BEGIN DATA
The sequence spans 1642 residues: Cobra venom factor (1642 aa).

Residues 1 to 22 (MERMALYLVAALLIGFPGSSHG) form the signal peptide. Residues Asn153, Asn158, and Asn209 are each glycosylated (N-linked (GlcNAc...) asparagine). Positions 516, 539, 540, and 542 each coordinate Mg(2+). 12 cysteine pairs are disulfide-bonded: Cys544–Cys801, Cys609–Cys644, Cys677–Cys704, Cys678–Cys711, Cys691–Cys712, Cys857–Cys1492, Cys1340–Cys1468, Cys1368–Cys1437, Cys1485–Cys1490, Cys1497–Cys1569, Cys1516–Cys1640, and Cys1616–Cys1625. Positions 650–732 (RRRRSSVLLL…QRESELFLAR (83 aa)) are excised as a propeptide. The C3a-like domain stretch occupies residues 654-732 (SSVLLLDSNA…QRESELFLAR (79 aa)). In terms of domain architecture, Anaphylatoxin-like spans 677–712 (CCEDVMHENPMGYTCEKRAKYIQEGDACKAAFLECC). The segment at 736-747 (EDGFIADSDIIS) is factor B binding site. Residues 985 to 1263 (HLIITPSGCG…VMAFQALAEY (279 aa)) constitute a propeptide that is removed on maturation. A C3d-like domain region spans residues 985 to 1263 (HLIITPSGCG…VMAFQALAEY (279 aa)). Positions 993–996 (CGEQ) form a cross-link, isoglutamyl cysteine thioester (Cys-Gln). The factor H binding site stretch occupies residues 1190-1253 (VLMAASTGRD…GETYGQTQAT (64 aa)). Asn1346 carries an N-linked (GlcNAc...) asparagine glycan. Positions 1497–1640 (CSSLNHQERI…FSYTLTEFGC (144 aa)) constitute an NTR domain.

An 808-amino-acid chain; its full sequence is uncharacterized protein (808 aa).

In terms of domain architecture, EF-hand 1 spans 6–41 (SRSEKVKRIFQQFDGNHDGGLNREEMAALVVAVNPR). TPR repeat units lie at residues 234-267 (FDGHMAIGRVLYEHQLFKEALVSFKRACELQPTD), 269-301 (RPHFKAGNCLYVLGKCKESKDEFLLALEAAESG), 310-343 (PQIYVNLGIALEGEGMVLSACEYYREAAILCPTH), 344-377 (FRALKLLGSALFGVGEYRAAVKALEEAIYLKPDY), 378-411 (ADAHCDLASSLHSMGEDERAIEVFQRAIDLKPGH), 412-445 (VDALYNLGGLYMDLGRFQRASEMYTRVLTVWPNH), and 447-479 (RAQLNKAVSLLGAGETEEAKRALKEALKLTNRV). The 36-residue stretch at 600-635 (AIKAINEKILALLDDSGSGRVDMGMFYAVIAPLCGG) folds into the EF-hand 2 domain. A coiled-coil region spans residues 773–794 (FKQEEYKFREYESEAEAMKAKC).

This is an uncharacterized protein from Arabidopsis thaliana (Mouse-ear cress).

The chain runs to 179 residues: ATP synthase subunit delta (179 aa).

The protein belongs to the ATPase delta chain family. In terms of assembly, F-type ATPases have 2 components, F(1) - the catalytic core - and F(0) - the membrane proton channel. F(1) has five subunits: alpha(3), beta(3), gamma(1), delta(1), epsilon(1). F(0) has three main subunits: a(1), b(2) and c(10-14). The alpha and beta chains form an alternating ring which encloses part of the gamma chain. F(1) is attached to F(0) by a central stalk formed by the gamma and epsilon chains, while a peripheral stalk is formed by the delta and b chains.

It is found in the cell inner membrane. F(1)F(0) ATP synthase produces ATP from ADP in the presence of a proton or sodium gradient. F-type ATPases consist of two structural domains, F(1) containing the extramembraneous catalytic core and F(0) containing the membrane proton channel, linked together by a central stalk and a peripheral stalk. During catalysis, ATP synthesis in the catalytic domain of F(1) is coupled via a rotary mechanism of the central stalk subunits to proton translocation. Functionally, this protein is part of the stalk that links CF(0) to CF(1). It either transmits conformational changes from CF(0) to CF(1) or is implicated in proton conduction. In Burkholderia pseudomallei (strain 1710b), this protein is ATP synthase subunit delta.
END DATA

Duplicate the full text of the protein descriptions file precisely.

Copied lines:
The sequence spans 1642 residues: Cobra venom factor (1642 aa).

Residues 1 to 22 (MERMALYLVAALLIGFPGSSHG) form the signal peptide. Residues Asn153, Asn158, and Asn209 are each glycosylated (N-linked (GlcNAc...) asparagine). Positions 516, 539, 540, and 542 each coordinate Mg(2+). 12 cysteine pairs are disulfide-bonded: Cys544–Cys801, Cys609–Cys644, Cys677–Cys704, Cys678–Cys711, Cys691–Cys712, Cys857–Cys1492, Cys1340–Cys1468, Cys1368–Cys1437, Cys1485–Cys1490, Cys1497–Cys1569, Cys1516–Cys1640, and Cys1616–Cys1625. Positions 650–732 (RRRRSSVLLL…QRESELFLAR (83 aa)) are excised as a propeptide. The C3a-like domain stretch occupies residues 654-732 (SSVLLLDSNA…QRESELFLAR (79 aa)). In terms of domain architecture, Anaphylatoxin-like spans 677–712 (CCEDVMHENPMGYTCEKRAKYIQEGDACKAAFLECC). The segment at 736-747 (EDGFIADSDIIS) is factor B binding site. Residues 985 to 1263 (HLIITPSGCG…VMAFQALAEY (279 aa)) constitute a propeptide that is removed on maturation. A C3d-like domain region spans residues 985 to 1263 (HLIITPSGCG…VMAFQALAEY (279 aa)). Positions 993–996 (CGEQ) form a cross-link, isoglutamyl cysteine thioester (Cys-Gln). The factor H binding site stretch occupies residues 1190-1253 (VLMAASTGRD…GETYGQTQAT (64 aa)). Asn1346 carries an N-linked (GlcNAc...) asparagine glycan. Positions 1497–1640 (CSSLNHQERI…FSYTLTEFGC (144 aa)) constitute an NTR domain.

An 808-amino-acid chain; its full sequence is uncharacterized protein (808 aa).

In terms of domain architecture, EF-hand 1 spans 6–41 (SRSEKVKRIFQQFDGNHDGGLNREEMAALVVAVNPR). TPR repeat units lie at residues 234-267 (FDGHMAIGRVLYEHQLFKEALVSFKRACELQPTD), 269-301 (RPHFKAGNCLYVLGKCKESKDEFLLALEAAESG), 310-343 (PQIYVNLGIALEGEGMVLSACEYYREAAILCPTH), 344-377 (FRALKLLGSALFGVGEYRAAVKALEEAIYLKPDY), 378-411 (ADAHCDLASSLHSMGEDERAIEVFQRAIDLKPGH), 412-445 (VDALYNLGGLYMDLGRFQRASEMYTRVLTVWPNH), and 447-479 (RAQLNKAVSLLGAGETEEAKRALKEALKLTNRV). The 36-residue stretch at 600-635 (AIKAINEKILALLDDSGSGRVDMGMFYAVIAPLCGG) folds into the EF-hand 2 domain. A coiled-coil region spans residues 773–794 (FKQEEYKFREYESEAEAMKAKC).

This is an uncharacterized protein from Arabidopsis thaliana (Mouse-ear cress).

The chain runs to 179 residues: ATP synthase subunit delta (179 aa).

The protein belongs to the ATPase delta chain family. In terms of assembly, F-type ATPases have 2 components, F(1) - the catalytic core - and F(0) - the membrane proton channel. F(1) has five subunits: alpha(3), beta(3), gamma(1), delta(1), epsilon(1). F(0) has three main subunits: a(1), b(2) and c(10-14). The alpha and beta chains form an alternating ring which encloses part of the gamma chain. F(1) is attached to F(0) by a central stalk formed by the gamma and epsilon chains, while a peripheral stalk is formed by the delta and b chains.

It is found in the cell inner membrane. F(1)F(0) ATP synthase produces ATP from ADP in the presence of a proton or sodium gradient. F-type ATPases consist of two structural domains, F(1) containing the extramembraneous catalytic core and F(0) containing the membrane proton channel, linked together by a central stalk and a peripheral stalk. During catalysis, ATP synthesis in the catalytic domain of F(1) is coupled via a rotary mechanism of the central stalk subunits to proton translocation. Functionally, this protein is part of the stalk that links CF(0) to CF(1). It either transmits conformational changes from CF(0) to CF(1) or is implicated in proton conduction. In Burkholderia pseudomallei (strain 1710b), this protein is ATP synthase subunit delta.